Even though it is hard to believe it considering all of the above, today, the consequences of wars and destructions are hardly visible on Zadar. The city managed to rebuild its appearances, identity and joy of life and today is considered to be a real Adriatic metropolis that attracts thousands of tourist every year.


1. Visit the church of Saint Donat

This important edifice from Croatian Middle ages doesn’t have just historical significance for Zadar, but it also represents the symbol of the city that is shown in almost all pictures, art works and souvenirs of Zadar. It was erected in 9th century next to the early Roman Forum and consecrated to the Holy Trinity. This church is characterized by unique circular design that is not common for a church and the red peaked roof. Its simple appearance remained almost the same for hundreds of years. The interesting thing about the interior of the church is its amazing acoustics that attracts many musicians and musical events in the city like Musical Evenings in Saint Donat.

2. The Sea Organ and the Sun Salutation

These are not the names of some fairy tale instruments from the outer space, but two actual attractions at the bare end of Zadar’s main promenade. Their creator, architect Nikola Bašić decided to use his skills and complicated systems to bring some life to the sea front using nothing but two most important nature powers in Dalmatia: the sea and the sun. As a result, we have musical instrument built under the set of large marble steps that constantly produces music played by the sea waves and 22 meter diameter solar panel that collects Sun energy during the day to produce electricity and light during the night. Words are not enough to describe this unique experience that is fulfilled in the evening by the sceneries of the most beautiful sunset in the world (according to Mr. Alfred Hitchcock). Definitely worth of seeing, hearing and feeling.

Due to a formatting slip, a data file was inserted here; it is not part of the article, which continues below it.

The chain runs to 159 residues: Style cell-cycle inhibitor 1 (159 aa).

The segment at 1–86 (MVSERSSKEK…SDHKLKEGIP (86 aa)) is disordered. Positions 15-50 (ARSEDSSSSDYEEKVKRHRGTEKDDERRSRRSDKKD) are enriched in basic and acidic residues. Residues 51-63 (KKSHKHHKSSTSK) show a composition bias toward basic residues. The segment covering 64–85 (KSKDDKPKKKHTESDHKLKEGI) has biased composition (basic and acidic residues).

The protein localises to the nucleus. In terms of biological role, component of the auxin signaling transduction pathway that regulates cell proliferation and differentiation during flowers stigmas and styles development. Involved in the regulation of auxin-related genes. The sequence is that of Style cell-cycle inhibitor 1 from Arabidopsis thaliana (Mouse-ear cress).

3. Visit Saint Anastasia’s cathedral and climb the belfry

Zadar’s cathedral is considered to be the biggest one in Dalmatia, built in Romanesque style in 12th century and rich with sacral and cultural heritage. The belfry is built in 15th and 19th century and it was finished by famous English architect Thomas Graham Jackson. An unforgettable view over the city and the outskirts from the top of the belfry is definitely something you shouldn’t miss.

4. Visit The Gold and Silver of Zadar

The Permanent exhibition of religious art in the monastery of the church of Saint Mary is one of the richest in Croatia and Europe and it reveals all the splendour of religious items and relics. The charm and the value of this immense cultural and sacral treasure is that it is made mostly by local known and unknown artisans or is strongly attached to Zadar and its region.